Novell ponders "open-source apps store"

Can Apple's iTunes Apps Store point the way to open-source acceptance?

Stuart Turton
9 Jun 2009

Novell plans to bring the wealth of open-source software to everyday users through an "open-source apps store".

The vast amount of free software available to open-source users has long been one of the major benefits of switching to a Linux distro such as Ubuntu, or openSUSE. The problem has always been in explaining this to customers reared on a Windows diet.

However, with the growing popularity of Linux on netbooks and the public's familiarity with apps stores on smartphones, Novell believes offering an "open-source apps store" could solve this problem for vendors. The fruits of this strategy are set to appear in the openSUSE edition of the Moblin OS.

"I would compare what's happening on netbooks with what's happening to the smartphone," Holger Dyroff, vice president of business development at Novell told PC Pro. "There's a core experience, but then the ability to customise that experience. On the user end, all they'll see is an open-source applications store with one-click downloads of new software. Unlike the other stores though, they won't have to pay for any of those applications, which will be very attractive."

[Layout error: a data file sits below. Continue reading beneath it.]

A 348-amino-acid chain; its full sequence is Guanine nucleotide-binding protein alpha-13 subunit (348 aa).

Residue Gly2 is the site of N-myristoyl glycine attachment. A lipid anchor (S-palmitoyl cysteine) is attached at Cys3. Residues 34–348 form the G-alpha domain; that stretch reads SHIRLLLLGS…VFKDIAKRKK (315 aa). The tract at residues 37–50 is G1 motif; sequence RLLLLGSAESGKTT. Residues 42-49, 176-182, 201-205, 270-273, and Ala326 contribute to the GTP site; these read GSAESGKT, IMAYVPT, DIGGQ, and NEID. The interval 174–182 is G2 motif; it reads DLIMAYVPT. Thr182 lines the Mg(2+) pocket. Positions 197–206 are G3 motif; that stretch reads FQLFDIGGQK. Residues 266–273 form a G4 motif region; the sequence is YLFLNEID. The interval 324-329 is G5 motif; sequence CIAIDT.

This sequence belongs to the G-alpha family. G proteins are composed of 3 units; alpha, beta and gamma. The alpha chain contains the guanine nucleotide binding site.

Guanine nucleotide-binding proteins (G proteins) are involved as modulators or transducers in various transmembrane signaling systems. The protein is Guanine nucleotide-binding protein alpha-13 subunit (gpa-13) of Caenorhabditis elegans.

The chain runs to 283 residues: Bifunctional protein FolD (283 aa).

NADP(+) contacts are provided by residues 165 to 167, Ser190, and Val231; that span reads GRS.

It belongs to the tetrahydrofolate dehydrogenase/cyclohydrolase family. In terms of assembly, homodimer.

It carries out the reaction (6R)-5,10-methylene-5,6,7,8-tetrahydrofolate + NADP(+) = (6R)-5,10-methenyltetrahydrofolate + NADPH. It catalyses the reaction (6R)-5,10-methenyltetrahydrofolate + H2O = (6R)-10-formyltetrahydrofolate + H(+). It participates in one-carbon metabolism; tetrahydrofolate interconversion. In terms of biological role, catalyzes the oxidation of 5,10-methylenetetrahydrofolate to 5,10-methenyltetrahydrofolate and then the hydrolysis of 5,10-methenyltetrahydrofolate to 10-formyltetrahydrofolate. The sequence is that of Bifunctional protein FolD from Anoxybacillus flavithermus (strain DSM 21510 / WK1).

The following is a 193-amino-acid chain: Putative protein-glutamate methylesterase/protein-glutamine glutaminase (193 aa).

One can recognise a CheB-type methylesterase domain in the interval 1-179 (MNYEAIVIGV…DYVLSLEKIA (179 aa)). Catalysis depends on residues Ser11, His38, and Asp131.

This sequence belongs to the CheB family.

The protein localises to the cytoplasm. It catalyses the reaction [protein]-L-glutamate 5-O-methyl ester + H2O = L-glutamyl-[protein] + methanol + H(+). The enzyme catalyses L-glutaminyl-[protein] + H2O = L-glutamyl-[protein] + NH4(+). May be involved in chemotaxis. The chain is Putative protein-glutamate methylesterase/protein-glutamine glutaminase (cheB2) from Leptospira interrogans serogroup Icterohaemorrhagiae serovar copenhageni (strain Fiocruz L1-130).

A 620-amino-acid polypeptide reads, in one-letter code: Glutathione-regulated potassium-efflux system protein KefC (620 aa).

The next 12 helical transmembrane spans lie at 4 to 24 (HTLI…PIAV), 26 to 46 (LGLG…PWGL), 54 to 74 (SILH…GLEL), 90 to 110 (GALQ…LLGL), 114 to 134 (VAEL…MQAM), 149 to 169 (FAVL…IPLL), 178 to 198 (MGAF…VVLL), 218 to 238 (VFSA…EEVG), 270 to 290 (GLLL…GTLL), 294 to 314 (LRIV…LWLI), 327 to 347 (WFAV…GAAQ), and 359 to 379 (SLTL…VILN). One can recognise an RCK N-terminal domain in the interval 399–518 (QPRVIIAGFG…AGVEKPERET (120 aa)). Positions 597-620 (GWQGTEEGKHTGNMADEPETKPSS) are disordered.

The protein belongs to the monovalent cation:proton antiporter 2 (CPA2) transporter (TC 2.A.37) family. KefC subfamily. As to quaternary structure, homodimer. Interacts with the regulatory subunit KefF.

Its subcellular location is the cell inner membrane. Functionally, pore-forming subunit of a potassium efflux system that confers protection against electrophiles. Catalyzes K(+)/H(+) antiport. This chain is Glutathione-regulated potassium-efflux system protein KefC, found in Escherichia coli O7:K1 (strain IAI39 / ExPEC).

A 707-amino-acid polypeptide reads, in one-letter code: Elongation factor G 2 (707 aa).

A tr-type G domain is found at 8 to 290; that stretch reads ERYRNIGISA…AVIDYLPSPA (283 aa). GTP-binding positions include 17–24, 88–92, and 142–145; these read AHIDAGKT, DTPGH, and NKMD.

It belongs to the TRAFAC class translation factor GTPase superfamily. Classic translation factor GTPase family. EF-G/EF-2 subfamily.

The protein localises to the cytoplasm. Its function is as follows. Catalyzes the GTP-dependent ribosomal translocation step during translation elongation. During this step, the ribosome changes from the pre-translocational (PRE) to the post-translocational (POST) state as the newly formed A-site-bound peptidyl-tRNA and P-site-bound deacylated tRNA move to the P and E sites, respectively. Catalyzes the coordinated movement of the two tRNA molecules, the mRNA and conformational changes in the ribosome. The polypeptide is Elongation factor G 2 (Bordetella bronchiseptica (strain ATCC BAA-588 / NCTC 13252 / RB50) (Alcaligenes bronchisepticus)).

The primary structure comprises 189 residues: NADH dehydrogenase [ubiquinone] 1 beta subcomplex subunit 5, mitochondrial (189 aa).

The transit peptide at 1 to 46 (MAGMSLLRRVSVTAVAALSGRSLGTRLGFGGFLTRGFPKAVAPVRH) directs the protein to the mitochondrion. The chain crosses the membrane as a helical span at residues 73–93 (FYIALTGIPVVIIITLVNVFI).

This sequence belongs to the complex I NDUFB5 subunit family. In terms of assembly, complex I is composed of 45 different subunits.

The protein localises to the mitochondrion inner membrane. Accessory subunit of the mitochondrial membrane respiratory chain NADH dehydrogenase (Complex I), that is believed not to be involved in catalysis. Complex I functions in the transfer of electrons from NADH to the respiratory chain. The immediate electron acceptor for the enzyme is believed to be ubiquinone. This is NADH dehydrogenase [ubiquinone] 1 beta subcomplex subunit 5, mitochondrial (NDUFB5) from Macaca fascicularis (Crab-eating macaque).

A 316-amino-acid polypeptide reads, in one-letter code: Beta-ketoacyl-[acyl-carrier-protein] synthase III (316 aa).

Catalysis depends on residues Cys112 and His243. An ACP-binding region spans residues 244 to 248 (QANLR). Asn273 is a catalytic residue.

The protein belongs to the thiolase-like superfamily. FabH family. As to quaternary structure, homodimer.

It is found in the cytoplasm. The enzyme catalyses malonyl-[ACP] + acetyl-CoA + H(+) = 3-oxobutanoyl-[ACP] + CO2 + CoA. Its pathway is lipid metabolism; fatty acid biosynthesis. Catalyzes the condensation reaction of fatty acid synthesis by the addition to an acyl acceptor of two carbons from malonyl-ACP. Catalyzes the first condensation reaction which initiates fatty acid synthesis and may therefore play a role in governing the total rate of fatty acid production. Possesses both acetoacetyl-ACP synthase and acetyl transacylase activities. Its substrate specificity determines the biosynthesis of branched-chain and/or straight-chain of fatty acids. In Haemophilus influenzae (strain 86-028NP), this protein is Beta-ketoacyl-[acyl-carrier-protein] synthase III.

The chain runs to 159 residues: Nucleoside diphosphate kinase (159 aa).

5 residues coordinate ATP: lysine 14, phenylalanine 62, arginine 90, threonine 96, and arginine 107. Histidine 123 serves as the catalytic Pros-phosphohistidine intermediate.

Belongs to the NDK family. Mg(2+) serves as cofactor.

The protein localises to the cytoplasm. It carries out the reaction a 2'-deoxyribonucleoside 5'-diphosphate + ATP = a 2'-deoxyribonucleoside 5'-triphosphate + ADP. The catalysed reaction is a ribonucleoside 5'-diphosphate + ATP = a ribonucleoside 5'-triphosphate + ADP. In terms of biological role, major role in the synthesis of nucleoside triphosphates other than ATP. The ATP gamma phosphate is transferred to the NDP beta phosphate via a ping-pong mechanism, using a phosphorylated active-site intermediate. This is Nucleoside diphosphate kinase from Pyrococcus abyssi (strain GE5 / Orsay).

"It's a new way of marketing open source," he admits. "It's also a method of educating people about the benefits of open source."

This effort could be helped enormously by the emergence of Moblin, the Intel-led OS designed to take advantage of Atom processors. Moblin has already been embraced by most of the major open-source vendors, which could finally bring some unity to their assault on the netbook market.

PC Pro's top five stories

1. Mozilla "previews" Firefox 3.5 Release Candidate

2. O2 under fire over iPhone upgrades

3. Fedora 11 roars into public release

4. Windows 7 no elixir for struggling PC sales

5. Enterprises offered build-their-own Firefox

Read more about: